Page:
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104 Stress perfusion cardiac magnetic resonance imaging to identify coronary aneurysms, ischaemia and fibrosis in adult patients with convalescent Kawasaki disease
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  1. Kevin Cheng,
  2. Ranil de Silva
  1. National Heat and Lung Institute, Imperial College London

Abstract

Introduction Kawasaki disease is a common cause of coronary aneurysms in early adulthood. Non-invasive imaging plays a crucial role in the diagnosis and surveillance of these patients who are known to develop ischaemia, premature coronary artery disease and have poorer long-term health outcomes. Stress perfusion cardiac MRI (CMR) is considered the ‘gold standard’ for the assessment of ischaemia and risk stratification of major adverse cardiovascular events in patients with coronary artery disease. Its use in the long-term follow-up of patients with Kawasaki disease is particularly attractive as it avoids the use of ionising radiation. However, data on its utility, together with magnetic resonance angiography (MRA) and late gadolinium enhancement (LGE) to identify ischaemia, coronary aneurysms, and fibrosis, over long-term follow-up in this population remains limited.

Purpose To evaluate the diagnostic utility of comprehensive non-invasive stress perfusion CMR to identify inducible ischaemia, coronary aneurysms and myocardial fibrosis in adult patients with convalescent Kawasaki disease.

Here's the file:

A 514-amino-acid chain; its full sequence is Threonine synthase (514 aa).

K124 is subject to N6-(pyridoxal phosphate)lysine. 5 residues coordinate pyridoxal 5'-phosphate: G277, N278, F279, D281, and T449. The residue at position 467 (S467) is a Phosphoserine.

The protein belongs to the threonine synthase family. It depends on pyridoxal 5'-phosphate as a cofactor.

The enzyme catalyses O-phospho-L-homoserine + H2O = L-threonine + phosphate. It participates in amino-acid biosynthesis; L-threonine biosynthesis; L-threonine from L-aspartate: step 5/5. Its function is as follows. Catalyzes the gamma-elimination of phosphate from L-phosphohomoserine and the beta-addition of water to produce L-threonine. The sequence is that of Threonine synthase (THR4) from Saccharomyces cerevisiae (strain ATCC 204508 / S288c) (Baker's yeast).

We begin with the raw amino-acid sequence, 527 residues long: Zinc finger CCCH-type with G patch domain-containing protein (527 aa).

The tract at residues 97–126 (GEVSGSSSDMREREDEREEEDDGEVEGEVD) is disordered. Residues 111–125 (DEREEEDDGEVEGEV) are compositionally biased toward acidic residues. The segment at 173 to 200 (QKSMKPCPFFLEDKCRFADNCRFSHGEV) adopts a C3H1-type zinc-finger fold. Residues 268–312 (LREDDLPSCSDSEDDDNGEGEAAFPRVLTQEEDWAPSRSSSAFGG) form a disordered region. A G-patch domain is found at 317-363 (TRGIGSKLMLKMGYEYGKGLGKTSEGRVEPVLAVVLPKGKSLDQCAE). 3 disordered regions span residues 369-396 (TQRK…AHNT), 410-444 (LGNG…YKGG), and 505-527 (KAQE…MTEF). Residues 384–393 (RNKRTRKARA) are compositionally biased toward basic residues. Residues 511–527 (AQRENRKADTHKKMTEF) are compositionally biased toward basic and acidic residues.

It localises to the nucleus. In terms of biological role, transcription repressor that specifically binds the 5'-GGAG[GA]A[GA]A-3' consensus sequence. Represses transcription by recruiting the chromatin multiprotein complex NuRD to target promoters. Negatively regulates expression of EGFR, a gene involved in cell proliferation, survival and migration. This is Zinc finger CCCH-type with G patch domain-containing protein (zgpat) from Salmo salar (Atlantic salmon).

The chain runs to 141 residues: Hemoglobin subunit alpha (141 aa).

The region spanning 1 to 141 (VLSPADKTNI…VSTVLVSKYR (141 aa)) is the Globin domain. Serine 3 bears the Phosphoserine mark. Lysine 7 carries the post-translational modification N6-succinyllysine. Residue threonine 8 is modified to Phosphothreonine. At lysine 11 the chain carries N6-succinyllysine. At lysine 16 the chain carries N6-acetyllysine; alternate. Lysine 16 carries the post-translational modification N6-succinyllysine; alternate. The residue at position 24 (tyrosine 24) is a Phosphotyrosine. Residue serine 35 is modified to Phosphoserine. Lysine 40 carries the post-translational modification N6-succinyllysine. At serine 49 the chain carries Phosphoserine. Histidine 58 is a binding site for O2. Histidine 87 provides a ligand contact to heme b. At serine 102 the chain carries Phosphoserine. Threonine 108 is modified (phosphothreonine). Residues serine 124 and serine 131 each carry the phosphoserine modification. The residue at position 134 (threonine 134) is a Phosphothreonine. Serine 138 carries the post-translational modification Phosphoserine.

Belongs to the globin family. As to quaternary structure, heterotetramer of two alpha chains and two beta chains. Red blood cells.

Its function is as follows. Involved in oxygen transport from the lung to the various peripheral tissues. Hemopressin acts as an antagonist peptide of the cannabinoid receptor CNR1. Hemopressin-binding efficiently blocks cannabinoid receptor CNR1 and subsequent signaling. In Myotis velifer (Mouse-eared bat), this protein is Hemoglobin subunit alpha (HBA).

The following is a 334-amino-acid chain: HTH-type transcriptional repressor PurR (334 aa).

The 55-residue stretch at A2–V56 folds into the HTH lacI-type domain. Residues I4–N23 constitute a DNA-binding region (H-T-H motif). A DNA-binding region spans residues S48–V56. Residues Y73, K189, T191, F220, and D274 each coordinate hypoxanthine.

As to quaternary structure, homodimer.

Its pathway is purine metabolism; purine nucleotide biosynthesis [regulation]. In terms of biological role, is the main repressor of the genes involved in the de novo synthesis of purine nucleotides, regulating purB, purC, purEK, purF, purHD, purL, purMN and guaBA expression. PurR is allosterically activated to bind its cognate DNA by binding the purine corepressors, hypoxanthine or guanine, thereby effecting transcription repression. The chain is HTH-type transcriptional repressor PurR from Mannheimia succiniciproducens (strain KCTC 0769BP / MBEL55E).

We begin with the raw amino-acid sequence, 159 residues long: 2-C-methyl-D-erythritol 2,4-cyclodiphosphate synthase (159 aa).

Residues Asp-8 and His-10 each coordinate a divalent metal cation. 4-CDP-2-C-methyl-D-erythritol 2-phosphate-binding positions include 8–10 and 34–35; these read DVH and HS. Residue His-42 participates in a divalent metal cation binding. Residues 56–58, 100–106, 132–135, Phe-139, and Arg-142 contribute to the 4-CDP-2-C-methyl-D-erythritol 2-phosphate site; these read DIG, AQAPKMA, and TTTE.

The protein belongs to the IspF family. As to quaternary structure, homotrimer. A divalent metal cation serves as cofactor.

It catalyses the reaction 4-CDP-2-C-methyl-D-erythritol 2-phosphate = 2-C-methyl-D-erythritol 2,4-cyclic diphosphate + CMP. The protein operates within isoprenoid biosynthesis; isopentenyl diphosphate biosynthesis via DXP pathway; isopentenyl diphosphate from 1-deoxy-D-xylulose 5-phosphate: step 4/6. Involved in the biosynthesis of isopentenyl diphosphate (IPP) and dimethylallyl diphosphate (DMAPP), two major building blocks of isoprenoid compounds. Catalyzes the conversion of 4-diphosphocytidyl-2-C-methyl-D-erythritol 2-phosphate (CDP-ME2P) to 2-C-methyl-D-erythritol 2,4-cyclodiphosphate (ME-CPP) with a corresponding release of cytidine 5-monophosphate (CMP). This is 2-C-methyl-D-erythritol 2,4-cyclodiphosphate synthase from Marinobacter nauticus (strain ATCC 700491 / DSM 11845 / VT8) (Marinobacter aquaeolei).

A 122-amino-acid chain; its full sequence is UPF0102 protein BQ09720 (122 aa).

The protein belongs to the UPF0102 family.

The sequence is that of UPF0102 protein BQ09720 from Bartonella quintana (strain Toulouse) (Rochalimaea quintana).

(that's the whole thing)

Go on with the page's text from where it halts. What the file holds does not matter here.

Methods We performed a retrospective review of adult patients in our Kawasaki service who underwent stress perfusion CMR with MRA and LGE as part of routine clinical care. Data collected included the presence of inducible perfusion defects, coronary anatomy and LGE. Data was compared to contemporary CT coronary angiography (CTCA). In patients who had repeated stress perfusion CMR, changes in perfusion over time were investigated.

Results Seventeen patients underwent stress perfusion CMR (total 30 scans). Seven patients underwent ≥2 scans. Median age was 21 years; 14 patients were male. Five patients (30%) had areas of inducible hypoperfusion of which 3 also had LGE. A further 2 patients had LGE with no ischaemia. Coronary MRA was performed in 12 patients (71%) and identified 14 aneurysms. In 8 patients with both MRA and CTCA, detection of aneurysms was significantly correlated (Pearson’s coefficient 0.776; P value 0.024). Of the 5 patients with ischaemia, 4 patients had previous CABG. All areas of ischaemia had persistent calcified aneurysms in the artery supplying that myocardial territory. In the 7 patients with multiple perfusion CMR scans (median follow-up 47 months), 3 patients developed new ischaemia.

Conclusions Long-term surveillance of coronary arteries in adult patients with a childhood history of Kawasaki disease is crucial in the early identification and management of complications. We have shown that stress perfusion CMR is a useful radiation-free technique for the long-term follow-up of these young patients and is able to identify the development of new ischaemia. Coronary MRA has good agreement in the identification aneurysms when compared to CTCA. Little is reported in the literature regarding the use of a comprehensive CMR assessment in the follow-up of adult patients with Kawasaki disease and further studies are needed to validate this approach.

Conflict of Interest None

  • Kawasaki disease
  • Coronary aneurysms
  • Cardiac MRI

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